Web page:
Intellectuals and Identity Politics During the Decolonization of Algeria
Robert Markley, Harrison Higgs, Michelle Kendrick, and Helen Burgess
352 pages | 6 1/8 x 9 1/4 | 13 illus.
Cloth 2001 | ISBN 978-0-8122-3588-3 | $69.95s | £45.50 | Add to cart
"Le Sueur displays a very solid understanding of the military, political, and social history of the French-Algerian War, as well as the broader histories of the French Republic and of the French colonial empire. His work is thoroughly up-to-date and combines ease of accessibility with genuine erudition and scholarly rigor throughout."—Philip D. Dine, author of Images of the Algerian War: French Fiction and Film, 1954-1992
"This book is beautifully researched. Le Sueur has not just based his work on the huge amount of published material; he also found rich archival sources that I don't think anyone imagined would be available. Some telling personal interviews with the major actors give the book an added sense of their anguish during the war. . . . The chapter on Camus alone is worth the price of the book."—William B. Cohen, Indiana University
"Uncivil War is an invaluable record of the often neglected influence of metropolitan and colonial intelligentsia on the course of anticolonial struggles, and of the weight of colonial violence in shaping and consolidating 'identity politics' in Algerian and France. . . . Indispensable reading for reassessing the greater historical significance of the Algerian War."—Islam and Christian-Muslim Relations
"Forceful, well-argued, and superbly researched. This work opens up new ground."—David L. Schalk, author of War and the Ivory Tower: Algeria and Vietnam
"In Uncivil War, James D. Le Sueur draws from a wealth of interviews and private papers to offer important insights into the contested issues of identity politics among French and Algerian intellectuals during the French-Algerian War, 1954-62."—Journal of Modern History
Uncivil War is a provocative study of the intellectuals who confronted the loss of France's most prized overseas possession, colonial Algeria. Tracing the intellectual history of one of the most violent wars of European decolonization, James D. Le Sueur illustrates how such key figures as Albert Camus, Jean-Paul Sartre, Simone de Beauvoir, Germaine Tillion, Jacques Soustelle, Raymond Aron, Claude Levi-Strauss, Albert Memmi, Frantz Fanon, Mouloud Feraoun, Jean Amrouche, and Pierre Bourdieu agonized over the "Algerian question."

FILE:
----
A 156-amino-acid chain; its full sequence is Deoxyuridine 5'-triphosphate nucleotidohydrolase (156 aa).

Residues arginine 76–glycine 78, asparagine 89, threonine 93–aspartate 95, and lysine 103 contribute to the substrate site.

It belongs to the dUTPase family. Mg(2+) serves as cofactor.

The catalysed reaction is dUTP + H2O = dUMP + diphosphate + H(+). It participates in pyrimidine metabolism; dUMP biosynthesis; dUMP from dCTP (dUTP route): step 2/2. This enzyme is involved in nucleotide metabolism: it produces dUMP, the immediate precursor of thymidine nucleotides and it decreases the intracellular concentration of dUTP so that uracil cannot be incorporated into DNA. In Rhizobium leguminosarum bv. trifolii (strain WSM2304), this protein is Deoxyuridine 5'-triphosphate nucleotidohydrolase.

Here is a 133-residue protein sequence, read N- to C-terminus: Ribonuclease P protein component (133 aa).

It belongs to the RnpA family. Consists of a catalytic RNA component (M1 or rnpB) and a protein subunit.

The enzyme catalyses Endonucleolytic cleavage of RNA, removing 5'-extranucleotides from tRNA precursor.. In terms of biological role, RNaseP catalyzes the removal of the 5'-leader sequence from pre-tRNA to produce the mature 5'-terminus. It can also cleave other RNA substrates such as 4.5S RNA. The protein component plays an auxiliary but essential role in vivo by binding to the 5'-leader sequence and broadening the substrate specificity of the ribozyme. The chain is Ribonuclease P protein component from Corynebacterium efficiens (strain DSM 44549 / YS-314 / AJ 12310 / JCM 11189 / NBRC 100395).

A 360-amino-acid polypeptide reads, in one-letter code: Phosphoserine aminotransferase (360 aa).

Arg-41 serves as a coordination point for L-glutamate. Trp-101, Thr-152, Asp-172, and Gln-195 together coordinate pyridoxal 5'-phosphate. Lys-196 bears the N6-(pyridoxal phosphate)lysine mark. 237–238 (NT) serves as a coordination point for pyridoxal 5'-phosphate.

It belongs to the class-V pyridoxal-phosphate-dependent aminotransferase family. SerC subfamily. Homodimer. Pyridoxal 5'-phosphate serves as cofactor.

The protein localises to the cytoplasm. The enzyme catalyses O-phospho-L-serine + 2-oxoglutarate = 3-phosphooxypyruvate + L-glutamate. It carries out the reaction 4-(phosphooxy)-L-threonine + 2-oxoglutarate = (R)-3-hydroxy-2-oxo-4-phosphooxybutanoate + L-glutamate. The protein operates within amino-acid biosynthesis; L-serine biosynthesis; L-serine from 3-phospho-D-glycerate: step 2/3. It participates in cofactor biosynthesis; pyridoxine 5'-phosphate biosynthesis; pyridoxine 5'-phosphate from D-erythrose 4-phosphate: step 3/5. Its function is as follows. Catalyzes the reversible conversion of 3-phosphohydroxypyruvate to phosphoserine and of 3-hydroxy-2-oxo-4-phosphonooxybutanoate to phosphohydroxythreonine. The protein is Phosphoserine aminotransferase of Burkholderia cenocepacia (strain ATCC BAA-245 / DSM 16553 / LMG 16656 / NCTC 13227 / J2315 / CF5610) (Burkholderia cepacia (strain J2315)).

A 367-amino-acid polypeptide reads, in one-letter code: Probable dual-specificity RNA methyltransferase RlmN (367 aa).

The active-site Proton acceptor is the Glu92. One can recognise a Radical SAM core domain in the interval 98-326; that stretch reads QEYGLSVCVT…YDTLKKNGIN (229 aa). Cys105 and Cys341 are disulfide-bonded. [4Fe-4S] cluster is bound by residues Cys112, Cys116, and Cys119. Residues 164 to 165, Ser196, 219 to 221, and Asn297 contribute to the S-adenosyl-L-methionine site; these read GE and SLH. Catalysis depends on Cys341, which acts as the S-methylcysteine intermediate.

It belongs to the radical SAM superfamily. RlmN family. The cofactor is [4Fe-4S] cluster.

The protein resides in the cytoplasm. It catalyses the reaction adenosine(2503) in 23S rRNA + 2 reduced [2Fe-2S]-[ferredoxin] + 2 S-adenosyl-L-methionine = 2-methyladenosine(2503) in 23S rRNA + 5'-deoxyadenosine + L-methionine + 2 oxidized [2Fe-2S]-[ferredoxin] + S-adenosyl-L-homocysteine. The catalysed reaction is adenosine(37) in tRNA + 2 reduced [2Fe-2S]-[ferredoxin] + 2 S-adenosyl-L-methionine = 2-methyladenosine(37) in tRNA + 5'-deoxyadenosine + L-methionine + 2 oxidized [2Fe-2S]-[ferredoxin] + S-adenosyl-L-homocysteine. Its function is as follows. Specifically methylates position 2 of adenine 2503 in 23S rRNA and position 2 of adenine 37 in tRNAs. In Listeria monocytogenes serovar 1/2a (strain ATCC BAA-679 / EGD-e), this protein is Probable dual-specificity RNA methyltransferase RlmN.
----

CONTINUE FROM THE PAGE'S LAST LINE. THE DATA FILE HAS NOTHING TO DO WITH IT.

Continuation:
As Le Sueur argues, these and other individuals forged new notions of the nation and nationalism, giving rise to a politics of identity that continues to influence debate around the world. Indeed, the French-Algerian War occupies a seminal place in colonial and contemporary history.
How did these varied intellectuals—many of whom had been influential in either shaping or critiquing the ideology of colonial enterprise—reconstruct French national identity during decolonization? How was Algerian national identity also reconceptualized, in both intellectual and political circles, French and Algerian, on both right and left? How was the colonial notion of French universalism debated and, by many, invalidated? What has the politically charged concept of "the Other" to do with Algeria's decolonization? Le Sueur turns to a wide array of public archives, previously unstudied private collections, interviews, and published works to examine the dynamism of these inquiries. He investigates Franco-Muslim relations from reconciliation to rupture, a transition resulting from the rise of anticolonialism, political radicalism, military extremism, and Algerian nationalism, as well as the looming threat of civil war in France. As Le Sueur reveals, it was incumbent upon the intellectuals of the day to respond to these crises in the public arena. Whether to celebrate decolonization or decry it as a turning point in French and North African history, intellectuals engaged fully in identity debates and, in so doing, attended to a variety of political, social, moral, and even their own professional concerns.
An interdisciplinary work of the first order, Uncivil War combines anthropology, history, critical theory, and postcolonial studies in an intimate look at a pivotal and highly contested moment in modern history.
James D. Le Sueur teaches history at the University of Nebraska.